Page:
Rembrandt placed Esther against a dark background. Yet, when he was young he used a brighter palette than in his mature years and we sense in his Esther the transition from his period of contrasting and varied hues to a more limited palette of hues. Like Aert de Gelder, Rembrandt used mainly red and brown colours, which, by the effect of light, glow into golden and yellow to his sparkling white. The background also remained brown and grey, but Rembrandt nevertheless showed more variation here than in his later years.

Like Aert De Gelder, Rembrandt painted a rich Dutch merchant’s daughter. Esther is well in the flesh, rather plump like some men prefer portly ladies. Esther may be pregnant however. We may suspect that from the way Rembrandt opened her upper robe over her under-robe. He shows her with her legs somewhat opened like pregnant women sit sometimes to ease their body around a baby. Esther holds her right hand just above the knot that hangs on her belly and that might be the symbol of her pregnancy. Her face radiates brightness in a soft, satisfied happiness and she has a look of inner victory, of private secrets of knowing. She has an inner pleasure on her face. The coquettish look she throws in the direction of the viewer is one of relaxed pride. Such radiation of subtle emotions would also have been too much for Aert De Gelder.

The Toilet of Esther

Théodore Chassériau (1819-1856). The Louvre – Paris. 1841.

Théodore Chassériau was a child prodigy in painting. At the age of eleven he entered the workshop of Jean Auguste Dominique Ingres, one of if not the most famous French painter of Neo-Classicism and of academicism in France. Ingres looked at Chassériau for a long time as his most gifted pupil. In 1840 Chassériau joined Ingres in Rome, where Ingres was now Director of the Medici Villa, the seat of the French Academy in Rome. When Chassériau learnt to know the pictures of Eugène Delacroix and Delacroix’ conception of freer compositions and of using wild, heavy colour combinations, he perceived that this style suited more his own Romantic aspirations. Chassériau broke with Ingres and once back in Paris he worked much on decorations for churches and governmental public buildings. Many of those frescoes have however been destroyed. In 1846 Chassériau travelled to Algeria and like other French painters before him, drew many portraits and scenes there, like Delacroix, in a fashion now called Orientalism. Chassériau was a painter of Romanticism, but of the late French such period. French painting would take other directions soon. Chassériau remained very much influenced by Ingres’ Classicism and he blended to a degree Ingres’ austerity of depiction with Delacroix’ freer style and ideas of colour. Chassériau was one of the last painters of a French generation before Realism and Impressionism really won the times and he announced the Symbolism of Gustave Moreau. He died young, at thirty-seven years.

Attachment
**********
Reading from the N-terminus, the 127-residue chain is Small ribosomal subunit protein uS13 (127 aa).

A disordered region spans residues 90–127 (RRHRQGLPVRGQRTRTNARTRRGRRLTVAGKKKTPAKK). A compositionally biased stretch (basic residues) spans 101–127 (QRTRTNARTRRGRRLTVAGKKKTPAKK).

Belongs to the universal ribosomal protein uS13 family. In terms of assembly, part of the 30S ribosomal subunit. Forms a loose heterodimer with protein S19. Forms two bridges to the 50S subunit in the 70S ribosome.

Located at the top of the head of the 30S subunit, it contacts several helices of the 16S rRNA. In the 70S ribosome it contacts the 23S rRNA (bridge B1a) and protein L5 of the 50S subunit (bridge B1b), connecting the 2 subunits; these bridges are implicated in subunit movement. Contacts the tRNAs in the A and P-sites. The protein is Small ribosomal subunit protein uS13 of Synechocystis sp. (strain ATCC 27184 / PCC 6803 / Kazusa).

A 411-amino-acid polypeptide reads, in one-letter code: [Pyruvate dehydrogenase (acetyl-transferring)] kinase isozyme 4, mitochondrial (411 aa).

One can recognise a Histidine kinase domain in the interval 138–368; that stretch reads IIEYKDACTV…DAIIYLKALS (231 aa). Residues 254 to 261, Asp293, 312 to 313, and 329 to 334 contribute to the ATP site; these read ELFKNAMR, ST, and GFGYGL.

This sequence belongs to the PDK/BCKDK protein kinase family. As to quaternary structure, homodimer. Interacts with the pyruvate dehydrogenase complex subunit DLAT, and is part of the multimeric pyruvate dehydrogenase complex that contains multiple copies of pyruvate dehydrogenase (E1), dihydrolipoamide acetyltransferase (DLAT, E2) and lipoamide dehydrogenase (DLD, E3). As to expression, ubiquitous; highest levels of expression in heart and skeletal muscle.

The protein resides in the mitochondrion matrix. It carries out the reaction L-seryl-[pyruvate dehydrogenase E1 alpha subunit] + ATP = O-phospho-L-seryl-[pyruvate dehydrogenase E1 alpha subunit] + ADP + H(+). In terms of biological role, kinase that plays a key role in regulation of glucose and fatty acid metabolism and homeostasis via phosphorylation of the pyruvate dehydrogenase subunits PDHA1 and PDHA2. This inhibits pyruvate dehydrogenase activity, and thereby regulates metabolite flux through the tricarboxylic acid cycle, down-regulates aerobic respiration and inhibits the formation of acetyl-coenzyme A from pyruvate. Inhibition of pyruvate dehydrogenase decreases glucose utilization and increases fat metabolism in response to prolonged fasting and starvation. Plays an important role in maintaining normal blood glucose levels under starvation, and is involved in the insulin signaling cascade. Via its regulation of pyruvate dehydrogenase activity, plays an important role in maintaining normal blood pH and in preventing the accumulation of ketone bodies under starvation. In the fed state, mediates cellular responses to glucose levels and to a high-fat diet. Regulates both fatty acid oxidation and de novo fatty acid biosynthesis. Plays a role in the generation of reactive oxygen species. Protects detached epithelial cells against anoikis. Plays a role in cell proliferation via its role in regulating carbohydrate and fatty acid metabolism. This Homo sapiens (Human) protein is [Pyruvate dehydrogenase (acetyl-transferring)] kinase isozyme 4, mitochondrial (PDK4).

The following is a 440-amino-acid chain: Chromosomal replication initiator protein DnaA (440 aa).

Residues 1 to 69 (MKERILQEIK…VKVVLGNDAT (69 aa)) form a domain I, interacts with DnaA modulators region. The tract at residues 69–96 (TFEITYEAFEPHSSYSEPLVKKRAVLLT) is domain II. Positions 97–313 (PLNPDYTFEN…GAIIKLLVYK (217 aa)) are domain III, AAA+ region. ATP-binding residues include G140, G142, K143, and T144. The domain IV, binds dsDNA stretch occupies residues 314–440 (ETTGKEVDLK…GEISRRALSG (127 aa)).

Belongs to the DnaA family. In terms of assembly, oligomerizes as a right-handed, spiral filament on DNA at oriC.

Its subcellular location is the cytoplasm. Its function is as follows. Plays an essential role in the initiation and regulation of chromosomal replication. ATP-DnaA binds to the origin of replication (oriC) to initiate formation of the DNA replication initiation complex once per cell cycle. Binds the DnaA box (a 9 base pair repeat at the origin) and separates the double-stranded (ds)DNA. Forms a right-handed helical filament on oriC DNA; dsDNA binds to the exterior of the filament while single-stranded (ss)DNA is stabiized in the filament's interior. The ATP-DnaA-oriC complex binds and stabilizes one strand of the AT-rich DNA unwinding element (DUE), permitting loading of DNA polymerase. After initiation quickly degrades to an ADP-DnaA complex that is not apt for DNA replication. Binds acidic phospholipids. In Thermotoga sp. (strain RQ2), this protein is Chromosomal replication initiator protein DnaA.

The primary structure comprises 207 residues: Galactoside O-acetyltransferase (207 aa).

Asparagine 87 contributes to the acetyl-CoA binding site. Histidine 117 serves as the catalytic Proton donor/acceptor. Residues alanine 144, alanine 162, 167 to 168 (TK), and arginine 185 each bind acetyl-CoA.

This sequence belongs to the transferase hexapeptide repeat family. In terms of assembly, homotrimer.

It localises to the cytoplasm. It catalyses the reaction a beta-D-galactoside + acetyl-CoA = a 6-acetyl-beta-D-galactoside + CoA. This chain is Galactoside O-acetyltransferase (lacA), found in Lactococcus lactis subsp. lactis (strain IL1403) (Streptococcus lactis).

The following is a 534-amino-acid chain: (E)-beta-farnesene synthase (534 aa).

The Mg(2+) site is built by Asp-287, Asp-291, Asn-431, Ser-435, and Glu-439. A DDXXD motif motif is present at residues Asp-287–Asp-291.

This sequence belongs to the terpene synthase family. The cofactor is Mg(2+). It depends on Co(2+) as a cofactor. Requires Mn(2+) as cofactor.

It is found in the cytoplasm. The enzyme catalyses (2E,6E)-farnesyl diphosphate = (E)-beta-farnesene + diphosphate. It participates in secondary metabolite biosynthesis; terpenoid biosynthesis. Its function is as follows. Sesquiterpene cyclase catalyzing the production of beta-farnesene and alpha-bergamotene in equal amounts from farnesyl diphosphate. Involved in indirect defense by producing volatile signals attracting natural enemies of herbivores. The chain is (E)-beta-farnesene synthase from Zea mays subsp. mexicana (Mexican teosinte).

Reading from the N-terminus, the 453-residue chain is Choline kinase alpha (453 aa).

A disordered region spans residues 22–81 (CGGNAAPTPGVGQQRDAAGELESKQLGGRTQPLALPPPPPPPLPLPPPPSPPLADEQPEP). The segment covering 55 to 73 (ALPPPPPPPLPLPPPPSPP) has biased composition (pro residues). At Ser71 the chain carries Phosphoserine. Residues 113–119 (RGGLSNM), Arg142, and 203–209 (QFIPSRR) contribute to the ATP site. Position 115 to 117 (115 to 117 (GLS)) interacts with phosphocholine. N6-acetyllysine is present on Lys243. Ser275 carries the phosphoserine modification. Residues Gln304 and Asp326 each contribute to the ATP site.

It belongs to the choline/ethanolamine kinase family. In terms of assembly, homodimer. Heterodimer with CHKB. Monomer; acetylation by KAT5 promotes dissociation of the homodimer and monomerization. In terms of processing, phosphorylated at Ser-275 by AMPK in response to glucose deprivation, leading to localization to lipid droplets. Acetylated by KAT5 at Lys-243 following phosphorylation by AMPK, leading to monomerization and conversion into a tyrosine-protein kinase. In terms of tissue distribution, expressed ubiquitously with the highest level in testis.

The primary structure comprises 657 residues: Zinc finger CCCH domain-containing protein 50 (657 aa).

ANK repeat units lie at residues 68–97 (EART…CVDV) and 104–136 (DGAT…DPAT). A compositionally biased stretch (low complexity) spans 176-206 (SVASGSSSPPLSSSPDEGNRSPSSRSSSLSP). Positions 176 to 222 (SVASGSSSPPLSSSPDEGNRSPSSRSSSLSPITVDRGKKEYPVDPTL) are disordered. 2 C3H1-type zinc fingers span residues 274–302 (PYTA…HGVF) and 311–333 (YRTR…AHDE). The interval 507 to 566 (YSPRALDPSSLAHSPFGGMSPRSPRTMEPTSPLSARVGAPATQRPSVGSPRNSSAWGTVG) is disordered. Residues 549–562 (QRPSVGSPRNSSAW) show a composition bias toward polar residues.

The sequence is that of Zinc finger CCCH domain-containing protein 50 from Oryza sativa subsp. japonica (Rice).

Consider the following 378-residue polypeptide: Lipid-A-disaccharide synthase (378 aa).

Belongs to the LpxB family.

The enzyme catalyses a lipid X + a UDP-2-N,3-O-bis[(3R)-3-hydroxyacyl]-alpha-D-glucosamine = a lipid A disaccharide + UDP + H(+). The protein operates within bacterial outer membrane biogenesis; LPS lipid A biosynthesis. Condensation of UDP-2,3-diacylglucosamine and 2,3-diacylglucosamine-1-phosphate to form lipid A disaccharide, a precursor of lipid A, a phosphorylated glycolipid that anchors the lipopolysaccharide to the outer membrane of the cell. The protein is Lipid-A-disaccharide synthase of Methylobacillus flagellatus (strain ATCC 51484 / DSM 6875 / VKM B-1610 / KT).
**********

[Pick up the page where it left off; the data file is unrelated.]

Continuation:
Chassériau’s ‘Toilet of Esther’ shows references to several traditions. Chassériau painted many pictures of nudes, like the many paintings on the themes of Venus, Diana, Susanna or Bathsheba, which were made in all centuries. He also, like so many other, used a bible theme to paint a study of the female nude, a subject that usually pleases but also holds some connotation of daring for a viewer. Chassériau painted Esther like an Oriental Odalisque, even though he had not yet been to Algeria by then. He knew Egyptian frescoes and used these pictures to add a touch of orientalism in his Esther too. We can see how the servant on the right presents the box of jewels in the traditional Egyptian way, in a very formal gesture, with hands and arms high.

Théodore Chassériau painted Esther at her toilet. She makes up her hair and in a long, voluptuous movement draws her hands through her fine hair. She is a slim, elegant, fine, sensual woman with an elongated, lean body and that impression is enhanced by Esther’s long arms that reach high in a smooth, sinuous line. Chassériau painted her in light colours, in hues that are very bright in tone and he used these hues also on the white shirt and her golden cloak. He matched the colour of her hair with the yellow of that cloak. Chassériau then pushed colour in the background. He painted darker tones there, but showed the three basic colours of blue (on the left), green (in the middle) and red (on the right). Blue and green are of course separated by the yellow-white of Esther’s body, whereas the green and red, which are complementary colours that go well together, touch more but are also actually separated from each other by the brown arms of the servant. The green behind Esther has golden hints, suiting her body. Chassériau knew well the dangers of juxtaposing high-intensity hues and like Ingres, he remained dedicated to harmony. Yet, we sense a freedom from the subdued hues of Classicism break through in his paintings from 1840 on.